Hölderlin's early translations reflect the ideal of Schiller—to pro-duce versions that are faithful to the Greek but also free, phrased, that is, "in idiom, cadence, and rhetorical conventions ... natural to the native tongue." In his Antigone, however, a different approach is visible—"an intransigent literalism," which results in an "Atticization" of German, a "dislocation of sentence structures, clause dependencies, participial agreements." (Schadewaldt, comparing a typical passage with five other versions, remarks on the paradoxical fact that the result of the "new, audacious demands he makes on the arrangement of German words and clauses, is—a much greater clarity of expression.") But the really revolutionary feature of the work is Hölderlin's conviction, developed by Steiner from cryptic formulations in an 1803 letter from Hölderlin to his publisher, that "latent in the original text are certain truths ... which are unrealized when it appears in its original embodiment." It is the "translator's" sacred task to call into life "these in-dwelling but hitherto unfulfilled latencies, to 'surpass' the original text in the exact spirit of the text."

Paradoxically, however, what the translator strives to elicit from the text is not those meanings which have over the passage of centuries become apparent with the changes brought about by time, but older layers of thought and feeling that lay behind Sophocles' conscious-ness—"the Apollonian-passion foundations" constrained within "the Junonian-sober... self control."These almost mantic formulas, from Hölderlin's letter to Böhlendorff dated December 1803, are interpreted by Steiner as a program for a return to the "occult source," to "those fonts of tragic meaning and of tragic gesture which Sophocles' continence, Sophocles' Periclean addiction to temperance, had, to some degree, stifled." As Steiner says, "Nietzsche's "famous dichotomy of Dionysian and Apollonian" has its origin here; clearly recognizable also is the twentieth century's return to the "occult source," the search for the roots of fifth-century Athenian civilization in tribal cult and ritual. The opposing forces, Apollonian and Junonian, passion and self-control, are embodied in Antigone and Creon. Both are "radically religious," but their relation to God or gods is different, for Antigone is the antitheos, one who, in Steiner's translation of Hölderlin's words, "comports himself as if against God in a godly sense." She is a "holy fool," the "holy sinner" of Dostoevsky. But the conflict is not confined to the religious sphere. "The letter of the law (Creon) is challenged by the primal spirit and nascent future of the law (Antigone)." Hegel's antitheses are transformed.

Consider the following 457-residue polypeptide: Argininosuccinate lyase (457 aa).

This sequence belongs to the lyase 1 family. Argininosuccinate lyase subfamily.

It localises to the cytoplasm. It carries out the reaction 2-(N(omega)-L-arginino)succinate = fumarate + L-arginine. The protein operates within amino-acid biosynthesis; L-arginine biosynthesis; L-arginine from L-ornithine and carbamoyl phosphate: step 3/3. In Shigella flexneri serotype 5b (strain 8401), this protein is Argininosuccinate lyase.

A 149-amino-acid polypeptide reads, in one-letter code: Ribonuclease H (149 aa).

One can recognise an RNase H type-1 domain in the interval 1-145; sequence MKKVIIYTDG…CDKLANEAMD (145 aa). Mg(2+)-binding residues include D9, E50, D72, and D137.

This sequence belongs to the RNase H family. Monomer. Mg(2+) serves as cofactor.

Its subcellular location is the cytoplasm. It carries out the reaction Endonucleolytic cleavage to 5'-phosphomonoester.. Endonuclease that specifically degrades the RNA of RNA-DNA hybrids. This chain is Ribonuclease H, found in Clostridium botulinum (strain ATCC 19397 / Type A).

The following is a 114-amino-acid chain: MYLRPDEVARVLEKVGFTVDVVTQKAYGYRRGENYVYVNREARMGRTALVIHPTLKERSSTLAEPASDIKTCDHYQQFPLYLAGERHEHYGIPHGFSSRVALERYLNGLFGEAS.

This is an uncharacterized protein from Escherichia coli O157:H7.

This first chapter, which reaches its high point in the exposition of Hölderlin's "esoteric doctrine," is only one third of this dense and at times difficult book. The second chapter provides a variation of pace: the concentration on four immensely influential nineteenth-century figures is followed by a wide-ranging analysis of Antigones from Robert Garnier's in 1580 to Athol Fugard's The Island, staged in 1973, as Steiner considers what subsequent poets and dramatists have made of the Sophoclean prototypes. The focus is no longer steadily on Antigone; Ismene, Haemon, the chorus and, last and at most length, Creon are seen through the eyes of such well-known writers on the theme as Racine, Gide, Brecht, Heidegger, and Anouilh as well as many less familiar (and some surprising) figures such as Maurras Döblin (in November 1918), Conor Cruise O'Brien (in a lecture at Belfast), Ghéon, and, of all people, Houston Stewart Chamberlain, who wrote an opera libretto Der Tod der Antigone.

Rich as the material is, it is still "only a small sample." No record of "the matter of Antigone," as Steiner says, can hope to be complete. But it is vast enough to justify the question Steiner raises at the beginning of the chapter: "Why is it that Antigone—together with a handful of other figures—Orpheus, Prometheus, Heracles, Agamemnon and his pack, Oedipus, Odysseus, Medea—should constitute the essential code of canonic reference for intellect and sensibility across Western civilization? Why a hundred Antigones' after Sophocles?" The primacy of Greek myth in the Western imagination, and the dominance of Greek philosophical concepts in Western thought, are partly explicable, of course, in historical terms—the preservation of the classical heritage through Latin in the Middle Ages, its renewal with the discovery of Greek in the Renaissance. Steiner works forward from Heidegger's eloquent celebration of the Western consciousness as formed by “he successive 'experiencings' and interpretations by philosophers, poets, and translators of the Greek verb 'to be.’” From Heidegger's claim that “it is, to a more or less conscious degree, from Greek grammar and from the vocabulary of Greek philosophic and lyric expression that we continue to derive the marks of our communal and personal identity in the West,” Steiner moves toward his own highly metaphysical, almost mystical vision of the “‘initial’ and determinant” Greek myths as "myths in and of language.”